Safety While Using A Portable Saw

Alan, one of our long-time Safety Concepts readers, and an avid DIY-er sent us some safety tips while using a portable saw. Thank you, Alan.

Safety with Portable SawsIf you are a do-it-yourself kind of person, or you’re in a workplace where you need to use power tools, one of the things you probably regularly come in contact with is a portable saw.

Many people don’t appreciate the dangers in using these types of tools. A portable saw is a very powerful device with the purpose of cutting things. Whether that means a piece of wood or a body part, it can’t tell the difference and will just do what it is designed for. For this reason, safety must be your main priority. Here are some tips to follow:

Before Picking Up the Saw

Take note of what you are wearing before you use a portable saw. Do you have long hair? Are you wearing clothing that is loose? How about dangling jewelry? Any of these things can get caught in the mechanism of the saw and cause you injury. Remove jewelry and reign in baggy clothing. If you have long hair, tie it back securely before you get to work.

The Plug

You should never leave a portable saw plugged in when you are not using it. Indeed, don’t plug it in until it’s time to use it. If there is any damage to the lead or plug, do not use the equipment! Follow your work’s safety procedures and have the equipment checked or replaced as soon as possible. Electricity is not something to play with.

Saw Blade

Before you plug in the saw, check to see if you have the right blade in the saw. Different blades are made for cutting different materials. If you use the wrong one you could cause damage to the saw or worse, break the blade and create a metal projectile.

Cutting Area

What are you cutting? Is the cutting table secure and the item to cut securely held in place? Any of these things being less than secure are sure to cause an accident.

Cover Your Eyes

Even a properly working saw can kick up debris that can get in your eyes. You should always wear some form of eye protection when using a portable saw.


Before you cut with a saw you need to make sure the cord is not in the area you are going to cut. This will keep you from cutting through the cord. This may seem like common sense, but there have been a number of close calls when workers have only become aware of how close they were to cutting the electrical lead after another worker pointed it out, or they stopped for a breather…. pure luck was on their side.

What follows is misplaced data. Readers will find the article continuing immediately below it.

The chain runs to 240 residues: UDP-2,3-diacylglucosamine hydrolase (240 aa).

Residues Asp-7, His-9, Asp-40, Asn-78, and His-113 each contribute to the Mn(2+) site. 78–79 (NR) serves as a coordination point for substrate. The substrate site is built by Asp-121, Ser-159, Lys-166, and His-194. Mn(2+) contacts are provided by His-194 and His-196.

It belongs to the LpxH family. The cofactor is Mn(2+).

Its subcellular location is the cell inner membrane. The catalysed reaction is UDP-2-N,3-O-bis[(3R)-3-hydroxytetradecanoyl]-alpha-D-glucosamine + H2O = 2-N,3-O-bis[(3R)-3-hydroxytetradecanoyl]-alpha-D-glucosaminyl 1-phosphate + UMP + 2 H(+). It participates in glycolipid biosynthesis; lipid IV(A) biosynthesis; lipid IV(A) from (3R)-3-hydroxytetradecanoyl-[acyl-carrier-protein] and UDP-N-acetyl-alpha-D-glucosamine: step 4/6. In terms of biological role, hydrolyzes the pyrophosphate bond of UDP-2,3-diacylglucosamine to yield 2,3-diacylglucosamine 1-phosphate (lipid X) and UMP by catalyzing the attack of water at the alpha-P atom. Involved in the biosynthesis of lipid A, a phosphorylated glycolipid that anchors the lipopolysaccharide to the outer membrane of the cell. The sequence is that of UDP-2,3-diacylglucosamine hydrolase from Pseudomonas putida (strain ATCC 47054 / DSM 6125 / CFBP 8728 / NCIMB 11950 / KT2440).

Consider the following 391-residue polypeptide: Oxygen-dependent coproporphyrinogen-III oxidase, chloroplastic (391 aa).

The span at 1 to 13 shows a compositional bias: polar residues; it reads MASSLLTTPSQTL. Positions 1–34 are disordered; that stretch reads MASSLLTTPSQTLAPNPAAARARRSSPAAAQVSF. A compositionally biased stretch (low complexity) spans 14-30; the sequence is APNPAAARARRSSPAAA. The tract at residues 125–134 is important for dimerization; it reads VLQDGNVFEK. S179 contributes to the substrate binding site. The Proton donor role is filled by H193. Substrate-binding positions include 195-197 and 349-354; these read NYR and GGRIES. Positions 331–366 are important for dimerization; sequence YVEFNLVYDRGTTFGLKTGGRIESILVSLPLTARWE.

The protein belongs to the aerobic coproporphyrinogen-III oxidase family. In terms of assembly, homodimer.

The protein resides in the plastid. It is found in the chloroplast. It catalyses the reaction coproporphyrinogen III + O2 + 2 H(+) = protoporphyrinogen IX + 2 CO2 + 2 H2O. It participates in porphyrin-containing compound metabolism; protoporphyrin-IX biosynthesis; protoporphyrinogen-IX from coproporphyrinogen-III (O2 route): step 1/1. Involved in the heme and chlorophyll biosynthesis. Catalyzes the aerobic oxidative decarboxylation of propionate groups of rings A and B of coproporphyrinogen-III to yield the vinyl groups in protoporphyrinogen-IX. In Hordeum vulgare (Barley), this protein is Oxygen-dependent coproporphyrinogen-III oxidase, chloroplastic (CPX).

Make sure you place both hands on the saw so you can control it well as you use it.

Remember, as you begin to use a saw, and hit the material to be cut, it will most likely kick back towards you. Anticipate this and make sure you have a good hold on the saw before you start cutting.


Once finished – be sure to switch off the saw immediately, unplug it, put the saw away safely, store leads, and remove any debris that could be a hazard.

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Safety Concepts is an online resource providing up to date insights and covering issues in the field of Workplace Safety.

Comments (4)

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  1. Rustum Suleman says:

    Hearing protection like ear muffs/plugs should also be used.
    Also it would be wise to adjust the cutting depth of the blade depending on the thickness of the material to be cut.

  2. Les Henley says:

    Along with checking the plug and the saw blade, you should also check that the BLADE GUARD is in place and working properly.

    BLADE GUARD: When fitted and working properly it should:
    1: cover the entire blade when the saw is resting,
    2: slide open easily to allow it, when the saw is operating, to slide freely along the cutting surface and
    3: spring back quickly (spring return) to cover the blade when the saw is lifted off the material being cut or when the cut is finished.

  3. Cyril Fegan says:

    Portable Saw Safety
    Always make sure that the floor area where you are working is clean and clear of any material (off-cuts) that could foul the saw power cable as you are making the cut.
    When using a portable saw it is important that the power cable is free to travel the distance of the cut and not get caught before the cut is completed. I usually drape the power cable over my shoulder and pass the saw over the work to make sure that the cable doesn’t catch before the cut is completed.
    Safety is No Accident!

  4. Another Item to mention is: Never rest or place the tool on your body ever. Whether it is a brain snap or not thinking about what they are doing but too many investigations identify that the worker was resting the tool on their body when ‘something’ happened.
    This occurence usually happens when the worker is Hungry, Angry, Lazy or Tired.

    H.A.L.T: is a handy acronym to remember and outlines some of the risk factors that influence behaviour in the workplace.

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